Sheffield streets saved by people power with connections to Empire: The city defiant that won’t wake up

  • Sheffield street names under attack by woke campaigners, will be preserved
  • Canning Street was named after George Canning who opposed the freeing of slaves 
  • Gladstone Road was named after William Gladstone. Gladstone’s father was slave-owner.
  • When residents were asked about their opinions, they said that they didn’t want any changes. 










Street Names that have been deemed unacceptable by woke campaigners are to be retained because the residents don’t want them changed.

Experts claimed that Sheffield was home to a number of streets linked with people who were ‘involved n slavery’ or ‘violent suppression’.

Canning Street was named in honor of George Canning (ex-prime minister) who opposed the freeing of slaves. 

Street names which came under fire by woke campaigners will be kept because residents do not want them changed. Gladstone Road (pictured below) was named in honor of ex-PM William Gladstone

Gladstone Road was named in honor of ex-PM William Gladstone. 

He called slavery – which was outlawed in 1834 – the ‘foulest crime’ in UK history, but in his younger days he supported compensation for slave owners.

His grandfather was one of the largest slave-owners in British Empire. 

Peel Street was founded in the memory of Sir Robert Peel (another ex-PM), founder of today’s police force. His father opposed slavery fearing that it might harm the cotton industry.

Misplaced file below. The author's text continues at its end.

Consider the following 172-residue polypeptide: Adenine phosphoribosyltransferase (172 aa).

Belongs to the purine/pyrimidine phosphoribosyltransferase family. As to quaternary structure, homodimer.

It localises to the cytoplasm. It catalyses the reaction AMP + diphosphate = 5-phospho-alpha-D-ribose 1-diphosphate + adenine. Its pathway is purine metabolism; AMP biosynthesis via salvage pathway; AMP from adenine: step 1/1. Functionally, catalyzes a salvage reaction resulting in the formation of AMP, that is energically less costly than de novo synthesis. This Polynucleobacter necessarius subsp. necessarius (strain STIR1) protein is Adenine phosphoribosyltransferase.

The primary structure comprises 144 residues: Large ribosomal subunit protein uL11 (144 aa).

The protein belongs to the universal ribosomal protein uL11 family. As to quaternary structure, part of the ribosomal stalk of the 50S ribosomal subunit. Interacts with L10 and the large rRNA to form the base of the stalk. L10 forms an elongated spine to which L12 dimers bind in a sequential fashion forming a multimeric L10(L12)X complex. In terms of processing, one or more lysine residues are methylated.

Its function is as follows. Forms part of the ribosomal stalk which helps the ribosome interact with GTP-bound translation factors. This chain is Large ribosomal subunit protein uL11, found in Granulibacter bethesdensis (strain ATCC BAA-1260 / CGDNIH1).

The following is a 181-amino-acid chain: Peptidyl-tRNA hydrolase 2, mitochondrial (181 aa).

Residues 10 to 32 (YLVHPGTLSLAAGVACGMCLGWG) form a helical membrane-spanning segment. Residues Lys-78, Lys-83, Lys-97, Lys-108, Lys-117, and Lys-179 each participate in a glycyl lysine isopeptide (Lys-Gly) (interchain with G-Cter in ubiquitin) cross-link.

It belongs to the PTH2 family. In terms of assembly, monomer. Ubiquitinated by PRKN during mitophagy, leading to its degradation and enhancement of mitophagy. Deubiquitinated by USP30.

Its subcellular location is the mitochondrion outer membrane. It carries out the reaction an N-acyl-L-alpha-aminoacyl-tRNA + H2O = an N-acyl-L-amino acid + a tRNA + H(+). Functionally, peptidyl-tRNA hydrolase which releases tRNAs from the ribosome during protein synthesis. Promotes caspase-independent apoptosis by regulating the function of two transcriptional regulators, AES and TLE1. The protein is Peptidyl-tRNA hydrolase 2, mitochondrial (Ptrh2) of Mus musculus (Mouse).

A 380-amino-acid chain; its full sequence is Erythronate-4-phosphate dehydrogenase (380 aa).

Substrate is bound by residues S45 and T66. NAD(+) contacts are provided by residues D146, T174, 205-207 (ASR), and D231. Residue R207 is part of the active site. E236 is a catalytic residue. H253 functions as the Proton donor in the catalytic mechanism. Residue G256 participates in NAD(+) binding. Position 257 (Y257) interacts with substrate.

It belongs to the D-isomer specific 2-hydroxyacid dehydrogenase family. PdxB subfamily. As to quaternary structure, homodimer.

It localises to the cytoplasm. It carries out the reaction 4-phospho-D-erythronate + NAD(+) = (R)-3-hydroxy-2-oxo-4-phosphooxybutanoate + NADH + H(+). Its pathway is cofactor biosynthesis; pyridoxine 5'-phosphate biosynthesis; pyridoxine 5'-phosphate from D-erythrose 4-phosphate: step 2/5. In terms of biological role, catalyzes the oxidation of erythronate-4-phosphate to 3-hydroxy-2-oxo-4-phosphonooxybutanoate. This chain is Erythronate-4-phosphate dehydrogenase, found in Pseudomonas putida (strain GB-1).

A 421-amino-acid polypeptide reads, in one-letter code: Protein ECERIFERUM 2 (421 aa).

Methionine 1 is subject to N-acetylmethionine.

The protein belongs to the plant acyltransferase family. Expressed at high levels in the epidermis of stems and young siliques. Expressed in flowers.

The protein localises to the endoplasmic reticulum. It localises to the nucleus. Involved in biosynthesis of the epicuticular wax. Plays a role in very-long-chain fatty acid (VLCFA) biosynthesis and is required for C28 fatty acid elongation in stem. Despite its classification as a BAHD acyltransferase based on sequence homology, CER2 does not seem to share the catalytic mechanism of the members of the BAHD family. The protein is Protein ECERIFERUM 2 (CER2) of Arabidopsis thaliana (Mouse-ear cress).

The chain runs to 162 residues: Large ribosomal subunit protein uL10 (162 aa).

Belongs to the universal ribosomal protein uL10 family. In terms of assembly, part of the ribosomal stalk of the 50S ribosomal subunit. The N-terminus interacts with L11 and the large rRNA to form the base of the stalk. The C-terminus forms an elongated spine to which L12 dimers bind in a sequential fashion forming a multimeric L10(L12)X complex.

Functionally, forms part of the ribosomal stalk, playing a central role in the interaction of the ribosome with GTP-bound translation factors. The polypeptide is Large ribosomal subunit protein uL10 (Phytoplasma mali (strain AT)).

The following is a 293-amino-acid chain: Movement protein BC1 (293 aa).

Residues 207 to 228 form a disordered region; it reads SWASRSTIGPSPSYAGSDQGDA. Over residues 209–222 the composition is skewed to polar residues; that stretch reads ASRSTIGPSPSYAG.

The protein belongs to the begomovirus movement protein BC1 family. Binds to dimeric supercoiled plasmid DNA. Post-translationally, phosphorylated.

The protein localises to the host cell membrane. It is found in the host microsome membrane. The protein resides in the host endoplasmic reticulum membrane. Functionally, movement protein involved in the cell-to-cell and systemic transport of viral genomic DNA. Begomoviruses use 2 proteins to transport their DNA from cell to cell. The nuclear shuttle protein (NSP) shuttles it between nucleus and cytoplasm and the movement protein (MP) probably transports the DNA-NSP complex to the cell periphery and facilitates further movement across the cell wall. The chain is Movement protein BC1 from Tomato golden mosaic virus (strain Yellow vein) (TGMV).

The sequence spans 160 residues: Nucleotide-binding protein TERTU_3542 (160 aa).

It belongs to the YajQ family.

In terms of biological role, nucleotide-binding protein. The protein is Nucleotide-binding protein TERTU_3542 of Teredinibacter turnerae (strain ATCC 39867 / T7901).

Cannon Hall Road and other city streets are also named after Cannon Hall Road. This street was named after the stately home where its owner was involved in slavery. 

The slave-ship’s owner, however, used his name for the mansion. However the property was eventually owned by an antislavery activist.

William Gladstone (pictured) called slavery – which was outlawed in 1834 – the 'foulest crime' in UK history, but in his younger days he supported compensation for slave owners

William Gladstone (pictured) called slavery – which was outlawed in 1834 – the ‘foulest crime’ in UK history, but in his younger days he supported compensation for slave owners

The Race Equality Commission of Sheffield presented this year a report that claimed certain aspects of Sheffield’s geography perpetuated racist, obsolete and uncomfortable messages.

It was found that 100 monuments had been dedicated exclusively to whites, according to the report. The report also found that the only depictions of white people in the city were ‘likely to be stereotypical and negative, like a head carved with a tunic. 

Just one plaque issued under the Sheffield Legends scheme honouring celebrities was dedicated to someone with an ethnically diverse background – Olympian Dame Jessica Ennis-Hill.

In a consultation residents were asked their opinion but indicated that they didn’t want any changes. 

According to a spokesperson for the council, “We recognize this strong feeling” and do not plan on changing street names or removing statues. 

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